Cho et al. in Korea reported VRE ST 192, ST 78, ST 17, and ST 414 (highest to lowest frequency) in 2011 . In our study, however, VRE ST 414 was the most frequent type. In Taiwan, Lu et al. performed MLST on 149 VRE blood isolates obtained between 2003 and 2010 . Between 2009 and 2010, ST 18 and ST 414 were the 2 predominant STs, and accounted for 29.7% and 25.0% of all isolates, respectively ; however, the epidemiological relationships between these ST types were not reported. In our study, we reported an outbreak of VRE colonization and infection caused by ST 414 and 18. The identification of similar VRE STs in different hospitals of the same country may indicate inter-hospital VRE spread in Taiwan. Similar VRE STs were detected in Korean and Taiwanese hospital, which indicates that international spread of VRE is possible. An effective infection control policy is needed to prevent inter-hospital and international VRE spread.
In Taiwan, increased VRE prevalence is due to cross transmission of VRE clones ST 414, 78, and 18 from undetected VRE carriers. To avoid cross transmission of VRE in hospital wards, an infection control policy for VRE should include asymptomatic VRE colonization, and thus, active surveillance of VRE during admission; subsequent isolation and appropriate hand-washing practices may be necessary to prevent the spread of VRE within a hospital. Because similar VRE STs had been reported in a different hospital of Taiwan, inter-hospital VRE spread may exist in Taiwan. Because of the high likelihood of environmental contamination by VRE-colonized or VRE-infected inpatients, we believe it is imperative that the ward environments are cleaned thoroughly on a daily basis throughout a VRE patient’s hospitalization and also after discharge.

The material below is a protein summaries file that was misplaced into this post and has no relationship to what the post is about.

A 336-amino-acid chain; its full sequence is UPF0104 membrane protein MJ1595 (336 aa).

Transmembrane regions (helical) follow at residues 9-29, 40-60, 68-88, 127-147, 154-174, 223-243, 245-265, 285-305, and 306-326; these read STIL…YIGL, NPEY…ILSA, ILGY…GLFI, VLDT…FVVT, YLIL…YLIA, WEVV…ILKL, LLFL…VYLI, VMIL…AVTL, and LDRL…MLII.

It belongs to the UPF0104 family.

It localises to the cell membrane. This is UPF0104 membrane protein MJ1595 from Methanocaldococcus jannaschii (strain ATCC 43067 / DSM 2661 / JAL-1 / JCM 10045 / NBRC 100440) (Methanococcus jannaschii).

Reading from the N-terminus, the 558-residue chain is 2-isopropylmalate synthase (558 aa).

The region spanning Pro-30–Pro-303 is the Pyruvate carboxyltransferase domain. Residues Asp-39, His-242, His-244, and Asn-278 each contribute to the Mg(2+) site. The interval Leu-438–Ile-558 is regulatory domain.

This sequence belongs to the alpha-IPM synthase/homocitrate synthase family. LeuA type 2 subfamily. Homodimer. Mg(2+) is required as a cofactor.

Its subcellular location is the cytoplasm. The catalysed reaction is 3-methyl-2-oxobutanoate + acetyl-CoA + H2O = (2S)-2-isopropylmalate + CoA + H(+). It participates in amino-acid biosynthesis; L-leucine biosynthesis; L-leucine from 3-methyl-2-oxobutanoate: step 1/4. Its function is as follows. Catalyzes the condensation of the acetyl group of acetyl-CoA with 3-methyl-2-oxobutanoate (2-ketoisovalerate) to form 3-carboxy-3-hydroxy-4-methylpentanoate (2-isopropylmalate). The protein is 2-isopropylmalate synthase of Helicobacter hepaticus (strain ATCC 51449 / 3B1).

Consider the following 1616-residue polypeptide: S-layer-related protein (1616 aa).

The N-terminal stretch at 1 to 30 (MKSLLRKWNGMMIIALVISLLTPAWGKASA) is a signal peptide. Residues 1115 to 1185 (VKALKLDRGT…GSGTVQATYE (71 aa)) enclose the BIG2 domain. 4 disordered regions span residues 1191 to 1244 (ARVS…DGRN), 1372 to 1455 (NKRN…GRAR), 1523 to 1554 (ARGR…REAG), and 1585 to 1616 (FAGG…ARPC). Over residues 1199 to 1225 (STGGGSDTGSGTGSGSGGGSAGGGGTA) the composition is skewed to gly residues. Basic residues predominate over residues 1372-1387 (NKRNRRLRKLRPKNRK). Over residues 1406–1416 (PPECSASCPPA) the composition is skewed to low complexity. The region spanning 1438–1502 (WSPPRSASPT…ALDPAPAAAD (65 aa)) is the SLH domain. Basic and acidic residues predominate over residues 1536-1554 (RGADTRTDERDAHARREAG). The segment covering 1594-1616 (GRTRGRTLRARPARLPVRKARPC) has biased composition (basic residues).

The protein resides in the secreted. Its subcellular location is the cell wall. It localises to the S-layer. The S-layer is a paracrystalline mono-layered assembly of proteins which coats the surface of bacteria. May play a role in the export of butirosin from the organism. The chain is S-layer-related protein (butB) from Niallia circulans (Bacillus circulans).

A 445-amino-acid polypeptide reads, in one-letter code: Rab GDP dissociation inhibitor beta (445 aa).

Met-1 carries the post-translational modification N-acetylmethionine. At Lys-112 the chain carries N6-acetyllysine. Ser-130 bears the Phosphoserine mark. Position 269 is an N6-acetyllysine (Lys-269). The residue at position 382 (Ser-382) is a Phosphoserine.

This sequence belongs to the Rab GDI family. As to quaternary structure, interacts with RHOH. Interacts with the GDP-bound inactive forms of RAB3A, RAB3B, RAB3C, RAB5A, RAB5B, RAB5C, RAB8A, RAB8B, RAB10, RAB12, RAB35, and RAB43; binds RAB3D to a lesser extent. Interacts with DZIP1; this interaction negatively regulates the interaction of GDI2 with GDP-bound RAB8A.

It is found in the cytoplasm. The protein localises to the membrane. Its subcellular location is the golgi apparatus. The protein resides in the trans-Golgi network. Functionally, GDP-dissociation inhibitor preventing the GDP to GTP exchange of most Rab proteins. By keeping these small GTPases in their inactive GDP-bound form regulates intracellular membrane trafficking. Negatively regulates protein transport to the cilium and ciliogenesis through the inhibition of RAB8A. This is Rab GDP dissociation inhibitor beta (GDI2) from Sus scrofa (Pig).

VRE: Vancomycin-resistant enterococcus; Col: Colonization; Inf: Infection; Van: Vancomycin; Tei: Teicoplanin; Fusi: Fusidic acid; Mup: Mupirocin; Line: Linezolid; TS: Trimethoprim/sulfamethoxazole; Tige: Tigecycline; Dapt: Daptomycin; MLST: Multilocus sequence typing; PFGE: Pulsed-field gel electrophoresis; B: Blood; C: Catheter tip; P: Pus; RS: Rectal swab; S: Stool; U: Urine; W: Wound.
The authors declare that they have no competing interests.
SCL conducted the molecular genetic studies, participated in sequence alignment, and drafted the manuscript. MSW conceived the study and participated in its design and coordination. SHH isolated the VRE and performed antimicrobial susceptibility testing. HJS performed the van resistance gene typing experiments, PFGE, and MLST. MJC and LCS conducted statistical analysis. LKS assisted with PFGE and MLST. All authors read and approved the final manuscript.
This approved research plan CMRPG280021 was funded by Chang Gung Memorial Hospital, Keelung, Taiwan, and was performed in the Medical Research Center, Chang Gung Memorial Hospital, Keelung, Taiwan.